Born in Nebraska, Erin Belieu earned an MA from Boston University and an MFA from Ohio State University. Belieu’s work focuses on gender, love, and history, filtering wide-ranging subject matter through a variety of theoretical frameworks. She often addresses feminist issues and uses poetic conventions and street talk. Belieu is the author of four books of poetry: Infanta (1995), selected by Hayden Carruth for the National Poetry Series; One Above, One Below (2000); Black Box (2006), a finalist for the Los Angeles Times Book Prize; and Slant Six (2014). Belieu has taught at Washington University, Boston University, Kenyon College, and Ohio University, and was formerly former managing editor of AGNI. She is director of the Creative Writing Program at Florida State University and former artistic director of the Port Townsend Writers’ Conference. Belieu is working on a memoir about raising a child with special needs.
Alexandra Teague (register)
“Next Year’s Words Await Another Voice”: Finding Each Poem’s Voice
Poets are often concerned with finding their authentic or resonant voice, and this workshop will help you explore how voice works on the level of individual poems—the ways in which you can hone what Mark Doty, in The Art of Description, calls the “voiceprint” or “mind at work” within each poem. Through close reading of a range of poems—by Patricia Smith, Natalie Diaz, Laura Kasischke, Terrance Hayes, and others—and through writing exercises and workshopping, you’ll explore ways to bring your poems into conversation with other poets’ work and learn from their control of voice. You’ll also explore incorporating other voices into your poems—whether through outright persona or borrowed speech. Rather than finding a voice, this workshop offers the premise that the more valuable work is learning to find and shape the voice that—to borrow a line from T.S. Eliot—each poem’s or subject’s “words await.”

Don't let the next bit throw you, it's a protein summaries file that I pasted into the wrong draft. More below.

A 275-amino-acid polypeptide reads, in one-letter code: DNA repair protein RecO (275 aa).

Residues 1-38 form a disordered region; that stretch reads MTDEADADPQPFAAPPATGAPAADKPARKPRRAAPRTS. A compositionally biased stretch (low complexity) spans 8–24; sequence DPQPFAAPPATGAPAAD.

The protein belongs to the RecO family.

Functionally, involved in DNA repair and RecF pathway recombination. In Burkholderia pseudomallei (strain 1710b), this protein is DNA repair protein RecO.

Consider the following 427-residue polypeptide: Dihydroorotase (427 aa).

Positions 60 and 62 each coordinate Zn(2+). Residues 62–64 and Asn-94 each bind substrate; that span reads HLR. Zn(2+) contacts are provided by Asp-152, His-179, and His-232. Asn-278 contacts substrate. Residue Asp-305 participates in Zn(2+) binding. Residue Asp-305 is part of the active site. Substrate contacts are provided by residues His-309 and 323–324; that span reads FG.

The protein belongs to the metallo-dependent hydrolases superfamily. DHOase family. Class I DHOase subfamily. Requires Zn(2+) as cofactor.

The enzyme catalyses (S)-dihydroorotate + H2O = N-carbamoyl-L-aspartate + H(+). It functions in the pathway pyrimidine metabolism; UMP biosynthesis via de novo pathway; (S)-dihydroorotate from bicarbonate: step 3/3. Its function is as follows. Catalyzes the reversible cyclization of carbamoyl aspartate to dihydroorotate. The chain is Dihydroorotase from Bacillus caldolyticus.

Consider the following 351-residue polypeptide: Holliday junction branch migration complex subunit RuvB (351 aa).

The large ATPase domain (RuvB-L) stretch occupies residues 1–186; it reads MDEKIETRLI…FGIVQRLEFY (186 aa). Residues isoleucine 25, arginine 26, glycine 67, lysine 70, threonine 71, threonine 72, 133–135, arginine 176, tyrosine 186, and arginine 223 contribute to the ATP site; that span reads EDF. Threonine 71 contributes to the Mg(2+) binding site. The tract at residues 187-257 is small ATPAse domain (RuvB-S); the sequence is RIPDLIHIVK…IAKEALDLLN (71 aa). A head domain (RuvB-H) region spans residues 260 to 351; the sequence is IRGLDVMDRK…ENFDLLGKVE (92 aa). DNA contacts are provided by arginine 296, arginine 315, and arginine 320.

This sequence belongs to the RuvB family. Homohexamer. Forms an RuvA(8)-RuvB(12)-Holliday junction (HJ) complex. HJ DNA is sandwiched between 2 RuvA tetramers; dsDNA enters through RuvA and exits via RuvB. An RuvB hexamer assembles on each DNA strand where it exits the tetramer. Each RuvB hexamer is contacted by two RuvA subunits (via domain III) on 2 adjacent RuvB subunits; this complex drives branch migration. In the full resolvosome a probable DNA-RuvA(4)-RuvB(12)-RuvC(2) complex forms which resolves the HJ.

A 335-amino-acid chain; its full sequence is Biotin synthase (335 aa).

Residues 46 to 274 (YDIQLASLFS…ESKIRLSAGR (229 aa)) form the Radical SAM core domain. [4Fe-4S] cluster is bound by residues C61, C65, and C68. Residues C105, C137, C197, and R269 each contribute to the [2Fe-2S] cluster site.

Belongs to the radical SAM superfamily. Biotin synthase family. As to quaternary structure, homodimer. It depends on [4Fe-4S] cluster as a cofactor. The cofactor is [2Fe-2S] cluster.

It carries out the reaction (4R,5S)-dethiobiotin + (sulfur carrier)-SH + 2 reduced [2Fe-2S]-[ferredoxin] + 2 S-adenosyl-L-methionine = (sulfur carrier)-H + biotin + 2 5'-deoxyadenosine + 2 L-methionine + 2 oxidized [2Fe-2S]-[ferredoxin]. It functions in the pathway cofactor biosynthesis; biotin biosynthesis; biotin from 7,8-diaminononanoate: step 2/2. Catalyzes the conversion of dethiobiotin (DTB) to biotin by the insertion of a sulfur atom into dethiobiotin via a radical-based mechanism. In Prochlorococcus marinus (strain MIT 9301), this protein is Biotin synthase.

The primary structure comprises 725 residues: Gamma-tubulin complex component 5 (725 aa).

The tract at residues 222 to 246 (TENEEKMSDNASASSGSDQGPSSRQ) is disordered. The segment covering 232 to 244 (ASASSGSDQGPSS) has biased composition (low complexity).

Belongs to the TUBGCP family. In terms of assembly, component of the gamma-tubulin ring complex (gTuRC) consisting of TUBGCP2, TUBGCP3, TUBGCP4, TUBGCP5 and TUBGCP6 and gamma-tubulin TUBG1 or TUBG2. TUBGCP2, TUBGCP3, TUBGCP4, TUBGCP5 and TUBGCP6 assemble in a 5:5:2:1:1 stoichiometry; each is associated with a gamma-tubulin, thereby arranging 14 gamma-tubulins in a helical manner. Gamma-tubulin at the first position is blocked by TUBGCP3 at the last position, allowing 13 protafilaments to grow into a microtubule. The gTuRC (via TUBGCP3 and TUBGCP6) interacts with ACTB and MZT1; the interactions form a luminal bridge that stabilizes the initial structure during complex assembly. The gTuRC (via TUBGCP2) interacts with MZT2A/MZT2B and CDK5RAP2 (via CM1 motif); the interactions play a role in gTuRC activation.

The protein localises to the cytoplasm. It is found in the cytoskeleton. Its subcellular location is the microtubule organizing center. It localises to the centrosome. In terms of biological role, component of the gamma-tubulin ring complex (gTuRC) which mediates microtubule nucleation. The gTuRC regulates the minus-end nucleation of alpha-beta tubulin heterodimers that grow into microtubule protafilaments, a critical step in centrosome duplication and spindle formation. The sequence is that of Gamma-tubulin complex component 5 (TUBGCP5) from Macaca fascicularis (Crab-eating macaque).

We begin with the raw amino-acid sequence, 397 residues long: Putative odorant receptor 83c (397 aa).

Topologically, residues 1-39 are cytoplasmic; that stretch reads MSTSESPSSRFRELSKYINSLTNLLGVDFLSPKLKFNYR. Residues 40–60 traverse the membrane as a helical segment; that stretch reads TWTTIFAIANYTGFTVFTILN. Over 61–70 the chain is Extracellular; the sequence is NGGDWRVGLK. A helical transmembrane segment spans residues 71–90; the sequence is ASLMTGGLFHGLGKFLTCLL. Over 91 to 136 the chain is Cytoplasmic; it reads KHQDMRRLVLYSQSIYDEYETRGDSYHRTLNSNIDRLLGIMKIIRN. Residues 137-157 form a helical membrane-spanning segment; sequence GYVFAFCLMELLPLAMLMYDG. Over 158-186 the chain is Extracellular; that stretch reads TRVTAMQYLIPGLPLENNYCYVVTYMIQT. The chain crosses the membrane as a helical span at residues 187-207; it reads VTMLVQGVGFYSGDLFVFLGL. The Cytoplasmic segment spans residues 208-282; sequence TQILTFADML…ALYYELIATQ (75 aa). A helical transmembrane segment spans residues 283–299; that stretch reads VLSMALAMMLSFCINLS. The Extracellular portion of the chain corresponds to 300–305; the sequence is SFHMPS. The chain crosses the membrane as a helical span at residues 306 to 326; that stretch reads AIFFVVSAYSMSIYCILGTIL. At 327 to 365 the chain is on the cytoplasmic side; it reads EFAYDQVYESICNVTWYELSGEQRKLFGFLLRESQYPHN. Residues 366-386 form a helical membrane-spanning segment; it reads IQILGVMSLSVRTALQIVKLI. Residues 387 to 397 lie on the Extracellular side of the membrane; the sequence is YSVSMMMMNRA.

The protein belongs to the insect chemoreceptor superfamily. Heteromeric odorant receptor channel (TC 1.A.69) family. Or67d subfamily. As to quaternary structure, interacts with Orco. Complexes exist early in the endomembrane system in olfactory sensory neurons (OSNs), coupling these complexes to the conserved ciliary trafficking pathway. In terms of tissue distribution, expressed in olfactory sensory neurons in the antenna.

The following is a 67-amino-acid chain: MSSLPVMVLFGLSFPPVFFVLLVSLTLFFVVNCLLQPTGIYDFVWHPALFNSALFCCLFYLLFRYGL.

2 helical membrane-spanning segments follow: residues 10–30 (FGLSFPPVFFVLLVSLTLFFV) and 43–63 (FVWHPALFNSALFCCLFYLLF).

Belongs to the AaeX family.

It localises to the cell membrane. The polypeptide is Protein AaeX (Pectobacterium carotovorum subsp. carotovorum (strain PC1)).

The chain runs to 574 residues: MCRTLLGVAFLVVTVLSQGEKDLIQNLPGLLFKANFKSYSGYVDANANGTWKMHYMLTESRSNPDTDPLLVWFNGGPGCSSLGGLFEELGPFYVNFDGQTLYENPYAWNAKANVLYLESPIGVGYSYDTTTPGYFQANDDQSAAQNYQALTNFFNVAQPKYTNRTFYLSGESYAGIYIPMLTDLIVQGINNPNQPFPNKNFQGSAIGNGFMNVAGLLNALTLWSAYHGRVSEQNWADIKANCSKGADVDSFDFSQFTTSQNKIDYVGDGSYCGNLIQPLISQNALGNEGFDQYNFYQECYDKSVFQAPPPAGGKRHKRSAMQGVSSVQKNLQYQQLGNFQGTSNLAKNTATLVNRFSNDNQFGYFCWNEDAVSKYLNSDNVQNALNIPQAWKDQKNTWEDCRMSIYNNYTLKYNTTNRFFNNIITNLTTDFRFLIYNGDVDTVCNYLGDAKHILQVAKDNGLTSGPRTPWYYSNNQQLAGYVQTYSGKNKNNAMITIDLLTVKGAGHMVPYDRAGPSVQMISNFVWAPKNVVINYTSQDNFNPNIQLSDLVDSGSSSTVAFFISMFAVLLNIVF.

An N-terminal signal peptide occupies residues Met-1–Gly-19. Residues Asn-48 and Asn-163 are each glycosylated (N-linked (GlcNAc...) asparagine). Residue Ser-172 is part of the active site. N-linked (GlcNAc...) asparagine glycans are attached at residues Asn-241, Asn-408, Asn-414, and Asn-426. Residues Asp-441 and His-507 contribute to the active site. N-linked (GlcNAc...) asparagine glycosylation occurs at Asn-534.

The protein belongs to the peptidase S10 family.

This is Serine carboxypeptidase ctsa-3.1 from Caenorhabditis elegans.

Alexandra Teague was born in Fort Worth, Texas, grew up in Eureka Springs, Arkansas, and has since lived in Missouri, Montana, Florida (where she earned her MFA at the University of Florida), Hawaii, California, and Idaho. Her first book of poetry, Mortal Geography, (Persea 2010) won the 2009 Lexi Rudnitsky Prize and the 2010 California Book Award. Her second book, The Wise and Foolish Builders, was published by Persea in April 2015. Her first novel, The Principles Behind Flotation, is forthcoming from Skyhorse in March 2017. Her poetry has also appeared in anthologies including Best American Poetry 2009 and New California Writing 2012 and 2013, as well as journals including The Missouri Review, New England Review, Threepenny Review, and The Southern Review. A 2006-2008 Stegner Fellow at Stanford, a 2011 National Endowment for the Arts Fellow, and winner of the 2014 Jeffrey E. Smith Missouri Review Editors’ Prize, she is Associate Professor of Poetry at University of Idaho, faculty advisor for Fugue, and an editor for Broadsided Press.